Fall triumphs in its ability to both enchant and disturb. The onset of fall invites a whirlwind of vibrant hues. Crops generously ripen, providing ample opportunity for nourishment. Cups are filled with hot chocolate, and drinkers snuggle into cozy sweaters. Yet, a sense of cruel barrenness accompanies this abundance. Leaves decay and depart from their beloved source of sustenance. Sun-soaked days of lakes and lemonade are replaced by harsh winds and crisp air. Images of ghosts, witches and the undead creep into the human mind with ease. Fall manages to exist in this special, liminal space between life and death. Here are six songs that encapsulate the hauntingly beautiful yet eerily bleak spirit of fall.
“Work Song” by Hozier
Pieced together with gentle percussion and soft tambourine, “Work Song” exudes autumnal comfort while telling the bittersweet tale of undying devotion. Hozier emphasizes how love brings him to the brink of pain, stealing his appetite and leaving him with toothaches. His unwavering worship for his lover leads him to resist death itself. Hozier cries, “Lay me gently in the cold dark earth/ No grave can hold my body down/ I’ll crawl home to her.” Somber and woodsy, “Work Song” highlights the divinity of decomposition.
“We Fell in Love in October” by Girl in Red
Fall signifies a time of fleetingness. Trees shed their green coats, and the sun sets with a transient, golden glaze. “We Fell in Love in October” encompasses a feeling of nostalgia for something not yet lost. While Girl in Red strives to immortalize the connection she experiences with her partner, only the perfection of an October night they shared together remains engraved in her memory. This hazy song highlights the sorrow of hoping a pretty moment will last.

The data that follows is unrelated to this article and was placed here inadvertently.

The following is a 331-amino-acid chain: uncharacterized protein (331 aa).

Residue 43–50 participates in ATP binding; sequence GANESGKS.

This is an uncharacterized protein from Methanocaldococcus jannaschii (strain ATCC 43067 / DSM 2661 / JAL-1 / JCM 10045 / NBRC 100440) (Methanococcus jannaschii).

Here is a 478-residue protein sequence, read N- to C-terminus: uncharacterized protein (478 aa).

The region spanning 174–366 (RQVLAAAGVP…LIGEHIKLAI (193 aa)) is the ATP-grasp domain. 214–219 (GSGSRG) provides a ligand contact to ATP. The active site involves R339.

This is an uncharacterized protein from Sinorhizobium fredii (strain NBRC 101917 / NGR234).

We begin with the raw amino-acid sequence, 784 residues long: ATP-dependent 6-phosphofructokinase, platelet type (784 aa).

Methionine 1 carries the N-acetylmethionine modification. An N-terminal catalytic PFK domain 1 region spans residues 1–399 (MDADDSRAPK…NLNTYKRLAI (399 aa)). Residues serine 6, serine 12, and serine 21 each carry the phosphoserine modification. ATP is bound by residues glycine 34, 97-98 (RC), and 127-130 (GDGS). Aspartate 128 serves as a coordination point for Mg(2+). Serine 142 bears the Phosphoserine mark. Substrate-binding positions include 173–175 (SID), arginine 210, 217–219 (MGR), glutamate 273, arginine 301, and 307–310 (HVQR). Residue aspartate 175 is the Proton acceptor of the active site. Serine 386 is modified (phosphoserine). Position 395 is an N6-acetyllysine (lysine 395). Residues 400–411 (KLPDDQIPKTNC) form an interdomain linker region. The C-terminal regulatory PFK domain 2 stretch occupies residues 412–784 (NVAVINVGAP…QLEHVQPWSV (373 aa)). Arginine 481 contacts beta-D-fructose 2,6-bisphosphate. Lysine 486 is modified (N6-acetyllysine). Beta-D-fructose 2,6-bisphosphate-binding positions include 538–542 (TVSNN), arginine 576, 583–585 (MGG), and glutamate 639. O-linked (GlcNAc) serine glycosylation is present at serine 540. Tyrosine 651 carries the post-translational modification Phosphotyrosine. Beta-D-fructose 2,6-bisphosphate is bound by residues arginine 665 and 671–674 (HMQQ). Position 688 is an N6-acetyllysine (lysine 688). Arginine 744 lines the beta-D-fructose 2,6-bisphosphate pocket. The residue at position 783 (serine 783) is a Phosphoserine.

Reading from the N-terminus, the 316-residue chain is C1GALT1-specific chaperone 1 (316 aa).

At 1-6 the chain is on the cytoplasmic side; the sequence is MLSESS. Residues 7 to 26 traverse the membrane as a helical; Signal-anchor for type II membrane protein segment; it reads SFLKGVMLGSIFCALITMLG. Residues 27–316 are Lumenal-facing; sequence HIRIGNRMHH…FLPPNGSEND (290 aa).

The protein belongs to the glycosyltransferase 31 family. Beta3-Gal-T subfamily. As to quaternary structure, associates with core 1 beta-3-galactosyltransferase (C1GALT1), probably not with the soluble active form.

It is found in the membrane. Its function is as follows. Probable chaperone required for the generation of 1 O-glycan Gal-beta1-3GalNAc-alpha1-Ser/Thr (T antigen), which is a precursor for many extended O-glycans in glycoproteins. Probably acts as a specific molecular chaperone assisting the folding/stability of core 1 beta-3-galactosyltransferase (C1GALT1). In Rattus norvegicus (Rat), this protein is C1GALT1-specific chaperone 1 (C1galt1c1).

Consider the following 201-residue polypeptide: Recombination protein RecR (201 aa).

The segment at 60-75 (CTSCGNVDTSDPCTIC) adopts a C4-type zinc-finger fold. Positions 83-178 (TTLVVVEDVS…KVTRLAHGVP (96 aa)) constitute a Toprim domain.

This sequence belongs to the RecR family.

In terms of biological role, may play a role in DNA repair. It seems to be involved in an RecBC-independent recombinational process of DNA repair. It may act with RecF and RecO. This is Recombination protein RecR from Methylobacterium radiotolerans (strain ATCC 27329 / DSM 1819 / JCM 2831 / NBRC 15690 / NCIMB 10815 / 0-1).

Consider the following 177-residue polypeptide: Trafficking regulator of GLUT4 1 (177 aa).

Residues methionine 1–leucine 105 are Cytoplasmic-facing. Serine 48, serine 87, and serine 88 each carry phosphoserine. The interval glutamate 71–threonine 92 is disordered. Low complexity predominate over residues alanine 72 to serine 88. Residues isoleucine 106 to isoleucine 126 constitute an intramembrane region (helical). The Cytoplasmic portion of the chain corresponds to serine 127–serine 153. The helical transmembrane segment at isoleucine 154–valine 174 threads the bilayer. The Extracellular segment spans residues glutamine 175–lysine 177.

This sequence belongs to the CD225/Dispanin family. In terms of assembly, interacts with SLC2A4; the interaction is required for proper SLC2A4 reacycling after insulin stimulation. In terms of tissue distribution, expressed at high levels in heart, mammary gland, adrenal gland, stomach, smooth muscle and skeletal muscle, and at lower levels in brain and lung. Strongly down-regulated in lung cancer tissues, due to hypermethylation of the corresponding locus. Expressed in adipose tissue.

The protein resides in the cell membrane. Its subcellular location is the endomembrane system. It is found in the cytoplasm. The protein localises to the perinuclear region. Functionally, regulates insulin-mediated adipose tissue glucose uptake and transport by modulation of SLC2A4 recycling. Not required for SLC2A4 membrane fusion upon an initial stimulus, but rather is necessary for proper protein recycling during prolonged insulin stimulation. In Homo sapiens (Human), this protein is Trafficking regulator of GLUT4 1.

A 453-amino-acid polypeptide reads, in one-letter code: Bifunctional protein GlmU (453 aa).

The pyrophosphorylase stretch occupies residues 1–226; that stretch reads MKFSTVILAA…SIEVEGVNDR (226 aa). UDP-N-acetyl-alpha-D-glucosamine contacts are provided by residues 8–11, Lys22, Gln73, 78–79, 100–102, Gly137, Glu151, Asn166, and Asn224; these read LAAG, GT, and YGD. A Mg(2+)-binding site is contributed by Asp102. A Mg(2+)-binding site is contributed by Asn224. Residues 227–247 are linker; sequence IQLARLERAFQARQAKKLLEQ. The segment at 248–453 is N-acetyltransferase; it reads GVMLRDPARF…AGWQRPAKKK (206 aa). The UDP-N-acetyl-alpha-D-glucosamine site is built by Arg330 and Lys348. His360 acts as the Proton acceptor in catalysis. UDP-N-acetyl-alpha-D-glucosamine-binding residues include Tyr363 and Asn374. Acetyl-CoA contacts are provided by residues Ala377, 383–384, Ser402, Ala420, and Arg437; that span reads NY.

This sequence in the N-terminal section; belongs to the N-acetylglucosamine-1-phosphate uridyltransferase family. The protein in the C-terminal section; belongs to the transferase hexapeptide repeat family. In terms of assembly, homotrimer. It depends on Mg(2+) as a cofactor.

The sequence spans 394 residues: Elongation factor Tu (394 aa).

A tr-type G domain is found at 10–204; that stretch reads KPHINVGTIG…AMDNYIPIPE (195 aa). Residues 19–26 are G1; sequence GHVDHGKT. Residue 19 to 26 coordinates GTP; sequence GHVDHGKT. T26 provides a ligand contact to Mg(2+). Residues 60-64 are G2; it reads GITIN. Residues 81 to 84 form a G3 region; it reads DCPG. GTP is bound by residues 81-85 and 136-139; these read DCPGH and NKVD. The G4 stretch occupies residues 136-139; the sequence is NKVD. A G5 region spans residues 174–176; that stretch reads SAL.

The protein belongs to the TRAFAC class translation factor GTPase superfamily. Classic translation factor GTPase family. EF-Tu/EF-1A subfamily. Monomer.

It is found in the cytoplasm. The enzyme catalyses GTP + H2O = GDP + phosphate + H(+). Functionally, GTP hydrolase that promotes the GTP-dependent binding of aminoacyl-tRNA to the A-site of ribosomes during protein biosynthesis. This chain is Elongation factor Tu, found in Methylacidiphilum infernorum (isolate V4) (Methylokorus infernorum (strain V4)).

“Blue Velvet” by Lana Del Rey
The skies in Autumn appear especially deep and striking. Silky and mournful, Lana del Rey’s rendition of “Blue Velvet” evokes a darkening twilight and forsaken love. The lovely celestial imagery, combined with the delicate strength of Del Rey’s serenading voice, adds a strange element of delight to a song dedicated to loss and anguish. The singer reflects, “And I can still see blue velvet through my tears.” Combining elegance and melancholia, the result is a pleasing yet disconcerting ballad thematically aligned with fall.
“Reaper” by Clairo
Clairo characterizes the beginning of life, rather than the end, as eerie. In “Reaper”, she explores the pressure to reproduce and her conflicting feelings towards motherhood. Clairo cleverly toys with the dichotomy between life and death, creating an ironic masterpiece well-suited for Autumn. She appears to derive inspiration from the infamous Grim Reaper, a menacing, hooded figure representing death. However, she presents this ominous entity as instilling life rather than taking it away. Softly, she sings, “There’s a claw on my shoulder/ And she’s saying the obvious/ ‘You know eventually you’re gonna have to be a provider, too.’ ” Her subdued vocals and folksy instrumentals reflect the woodsy, pensive nature of fall.
“Wait by the River” by Lord Huron
Commencing with twinkly yet disturbing instrumentation, Lord Huron’s “Walk by the River” paints a picturesque scene of standing near a moonlit body of water. He romantically pines after his lover, urging them to join him. While the song’s setting stuns, a sense of urgency progressively builds, creating a distressing undertone of apprehension. Lord Huron suggests that his hope for rekindling love will only be extinguished upon death. At the song’s conclusion, when the object of his desire fails to appear, he considers taking his own life. He inquires, “If we can’t be together, I will leave this world behind/ If I can’t touch your body, can I touch the sky?” With this simple yet breathtaking lyricism, Lord Huron exemplifies the beautiful tragedy of fall.
“Harvest Moon” by Neil Young
With its angelic background vocalizations and bouncy beat, “Harvest Moon” possesses a distinctive essence of childlike innocence. Neil Young portrays his love for his partner as eternal, tying them together even as strangers. He provides a saccharine-laced proposal for them to dance with one another beneath the autumnal moonshine. The image of two lovers swaying on a heavenly night saturates this song with an ethereal quality. “Harvest Moon” leads one astray from the realities of everyday life, opening a portal where birth and death cease to exist altogether — only the seraphic waltzing of ageless love matters.